To roll a dice, you pick it up and shake it. Then you toss it down and see where it lands. We'll want to do this with our Circuit Playground dice as well. Let's see if we can use the accelerometer to sense when the Circuit Playground is being shaken.

For an overview of how the accelerometer works on the Circuit Playground, check out this guide. You will see the following plot shown there.

What we are interested in is the SHAKE IT UP! part. That's where the Circuit Playground is being shaken. The lines are the return values from `motionX()`, `motionY()`, and `motionZ()`. This is a mess of positive and negative values with little hope of using simple logic to determine what is going on.

For detecting shaking, all we really care about is the magnitude of the acceleration. We don't care what direction it is being shaken. Therefore, we can use the total acceleration magnitude.

You can use the simple sketch below to try this out.

```///////////////////////////////////////////////////////////////////////////////
// Circuit Playground Total Acceleration
//
// Author: Carter Nelson

float X, Y, Z, totalAccel;

///////////////////////////////////////////////////////////////////////////////
void setup() {
Serial.begin(9600);

CircuitPlayground.begin();
CircuitPlayground.setAccelRange(LIS3DH_RANGE_8_G);
}

///////////////////////////////////////////////////////////////////////////////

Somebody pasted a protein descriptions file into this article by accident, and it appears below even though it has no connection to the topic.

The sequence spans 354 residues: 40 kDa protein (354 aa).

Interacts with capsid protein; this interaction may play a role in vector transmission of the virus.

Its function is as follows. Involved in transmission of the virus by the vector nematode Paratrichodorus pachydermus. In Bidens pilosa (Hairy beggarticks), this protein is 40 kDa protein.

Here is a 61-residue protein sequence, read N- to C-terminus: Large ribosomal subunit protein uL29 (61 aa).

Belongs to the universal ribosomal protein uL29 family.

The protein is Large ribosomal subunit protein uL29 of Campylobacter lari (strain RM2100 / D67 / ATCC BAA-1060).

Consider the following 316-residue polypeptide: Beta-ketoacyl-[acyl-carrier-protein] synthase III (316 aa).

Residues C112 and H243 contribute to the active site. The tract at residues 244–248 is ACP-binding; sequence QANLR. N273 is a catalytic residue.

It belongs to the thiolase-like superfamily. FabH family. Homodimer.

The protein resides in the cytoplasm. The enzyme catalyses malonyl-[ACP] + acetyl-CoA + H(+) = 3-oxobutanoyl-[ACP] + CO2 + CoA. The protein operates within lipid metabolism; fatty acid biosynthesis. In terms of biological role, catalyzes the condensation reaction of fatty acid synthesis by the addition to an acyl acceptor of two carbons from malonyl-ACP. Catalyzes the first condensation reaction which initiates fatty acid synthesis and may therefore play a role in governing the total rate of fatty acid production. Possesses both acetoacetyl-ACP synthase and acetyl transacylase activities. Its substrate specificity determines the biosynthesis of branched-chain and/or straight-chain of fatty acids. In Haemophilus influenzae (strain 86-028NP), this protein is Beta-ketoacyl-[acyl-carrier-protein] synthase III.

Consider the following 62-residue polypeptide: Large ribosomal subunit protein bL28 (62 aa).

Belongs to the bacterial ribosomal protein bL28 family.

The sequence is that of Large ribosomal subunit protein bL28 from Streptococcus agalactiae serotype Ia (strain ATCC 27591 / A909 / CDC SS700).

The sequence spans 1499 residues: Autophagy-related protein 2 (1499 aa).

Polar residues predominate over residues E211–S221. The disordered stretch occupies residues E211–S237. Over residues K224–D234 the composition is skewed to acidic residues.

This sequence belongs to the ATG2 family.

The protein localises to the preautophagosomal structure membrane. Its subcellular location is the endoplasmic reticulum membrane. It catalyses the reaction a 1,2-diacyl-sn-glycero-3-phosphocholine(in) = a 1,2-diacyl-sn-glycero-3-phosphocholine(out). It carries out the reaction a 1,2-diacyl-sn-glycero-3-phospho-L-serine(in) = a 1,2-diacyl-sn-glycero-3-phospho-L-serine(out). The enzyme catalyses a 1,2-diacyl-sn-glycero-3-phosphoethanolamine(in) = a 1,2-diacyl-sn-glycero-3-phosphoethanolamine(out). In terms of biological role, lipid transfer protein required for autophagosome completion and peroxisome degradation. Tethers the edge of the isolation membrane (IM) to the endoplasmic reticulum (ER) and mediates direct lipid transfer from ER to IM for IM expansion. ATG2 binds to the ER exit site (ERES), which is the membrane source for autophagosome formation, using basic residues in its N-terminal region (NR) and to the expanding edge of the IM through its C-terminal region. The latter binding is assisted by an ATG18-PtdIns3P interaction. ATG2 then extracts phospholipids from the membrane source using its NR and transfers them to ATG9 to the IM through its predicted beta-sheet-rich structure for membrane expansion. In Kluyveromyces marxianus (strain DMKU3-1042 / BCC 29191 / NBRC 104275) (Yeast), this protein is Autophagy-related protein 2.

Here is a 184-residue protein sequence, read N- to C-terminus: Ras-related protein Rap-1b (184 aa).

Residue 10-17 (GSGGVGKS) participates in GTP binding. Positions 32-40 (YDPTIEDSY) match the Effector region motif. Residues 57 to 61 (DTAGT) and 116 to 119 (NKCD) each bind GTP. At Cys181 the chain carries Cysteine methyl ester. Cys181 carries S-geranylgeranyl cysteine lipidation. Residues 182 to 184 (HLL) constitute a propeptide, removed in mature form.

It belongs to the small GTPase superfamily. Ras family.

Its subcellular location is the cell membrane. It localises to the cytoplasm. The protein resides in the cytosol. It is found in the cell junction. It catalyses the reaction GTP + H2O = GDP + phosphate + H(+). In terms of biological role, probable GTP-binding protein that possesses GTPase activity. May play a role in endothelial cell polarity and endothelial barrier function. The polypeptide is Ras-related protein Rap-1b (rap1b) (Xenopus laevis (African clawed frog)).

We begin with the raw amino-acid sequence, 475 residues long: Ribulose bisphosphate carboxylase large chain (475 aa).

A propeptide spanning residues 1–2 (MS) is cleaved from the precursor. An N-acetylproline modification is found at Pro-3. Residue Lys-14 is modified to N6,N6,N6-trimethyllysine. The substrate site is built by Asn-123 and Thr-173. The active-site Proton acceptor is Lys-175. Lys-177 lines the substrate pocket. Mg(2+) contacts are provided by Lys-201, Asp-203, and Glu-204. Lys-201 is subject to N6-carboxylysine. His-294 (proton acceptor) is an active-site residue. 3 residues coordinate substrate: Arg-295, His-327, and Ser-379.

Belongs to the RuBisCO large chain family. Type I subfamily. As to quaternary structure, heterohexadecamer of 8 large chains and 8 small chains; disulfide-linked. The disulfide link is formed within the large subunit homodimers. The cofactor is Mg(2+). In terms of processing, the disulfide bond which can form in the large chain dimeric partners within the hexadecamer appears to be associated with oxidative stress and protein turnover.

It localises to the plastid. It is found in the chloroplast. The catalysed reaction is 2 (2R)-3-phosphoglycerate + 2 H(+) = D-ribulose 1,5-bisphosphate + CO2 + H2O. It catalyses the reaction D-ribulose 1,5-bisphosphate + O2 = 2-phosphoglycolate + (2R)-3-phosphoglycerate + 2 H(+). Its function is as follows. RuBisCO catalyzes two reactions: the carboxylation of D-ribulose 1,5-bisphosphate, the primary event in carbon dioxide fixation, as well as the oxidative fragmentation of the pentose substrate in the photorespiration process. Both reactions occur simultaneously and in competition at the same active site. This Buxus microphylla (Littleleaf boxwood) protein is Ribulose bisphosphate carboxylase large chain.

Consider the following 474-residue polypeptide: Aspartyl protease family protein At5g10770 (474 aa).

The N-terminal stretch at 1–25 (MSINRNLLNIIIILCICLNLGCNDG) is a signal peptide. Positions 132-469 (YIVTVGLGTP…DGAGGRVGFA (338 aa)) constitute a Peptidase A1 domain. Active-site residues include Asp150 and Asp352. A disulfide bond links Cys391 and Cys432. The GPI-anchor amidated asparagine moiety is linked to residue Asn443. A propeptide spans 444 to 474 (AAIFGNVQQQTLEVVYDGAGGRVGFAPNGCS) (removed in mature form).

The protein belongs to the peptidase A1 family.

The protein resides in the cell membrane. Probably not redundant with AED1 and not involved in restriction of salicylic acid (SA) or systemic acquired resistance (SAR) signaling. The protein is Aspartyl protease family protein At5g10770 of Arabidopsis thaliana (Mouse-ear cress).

void loop() {
X = 0;
Y = 0;
Z = 0;
for (int i=0; i<10; i++) {
X += CircuitPlayground.motionX();
Y += CircuitPlayground.motionY();
Z += CircuitPlayground.motionZ();
delay(1);
}
X /= 10;
Y /= 10;
Z /= 10;

totalAccel = sqrt(X*X + Y*Y + Z*Z);

Serial.println(totalAccel);

delay(100);
}```

To smooth things out, we take 10 readings and average them. Then the total acceleration is computed with:

`totalAccel = sqrt(X*X + Y*Y + Z*Z);`

With the above sketch loaded and running on the Circuit Playground, open the Serial Plotter

Tools -> Serial Plotter

and give the Circuit Playground a shake. You should see something like what is shown in the figure below.

It still looks noisy, but if we pick an appropriate value for ROLL_THRESHOLD, then we can detect shaking by simply comparing it to the total acceleration value.

The sketch below uses this idea to play a sound if it detects shaking.

```///////////////////////////////////////////////////////////////////////////////
// Circuit Playground Shake Detect
//
// Author: Carter Nelson

#define ROLL_THRESHOLD  30 // Total acceleration threshold for roll detect

float X, Y, Z, totalAccel;

///////////////////////////////////////////////////////////////////////////////
void setup() {
Serial.begin(9600);

CircuitPlayground.begin();
CircuitPlayground.setAccelRange(LIS3DH_RANGE_8_G);
}

///////////////////////////////////////////////////////////////////////////////
void loop() {
// Compute total acceleration
X = 0;
Y = 0;
Z = 0;
for (int i=0; i<10; i++) {
X += CircuitPlayground.motionX();
Y += CircuitPlayground.motionY();
Z += CircuitPlayground.motionZ();
delay(1);
}
X /= 10;
Y /= 10;
Z /= 10;

totalAccel = sqrt(X*X + Y*Y + Z*Z);

// Play sound if rolling
if (totalAccel > ROLL_THRESHOLD) {
CircuitPlayground.playTone(800, 100);
}
}```

Play around with different values of ROLL_THRESHOLD. If it's too low, the detect is too sensitive. If it's too high, you'll break your arm trying to get it to beep. The value of 30 in the above sketch seemed to work OK for me.

This guide was first published on Dec 16, 2016. It was last updated on Dec 16, 2016.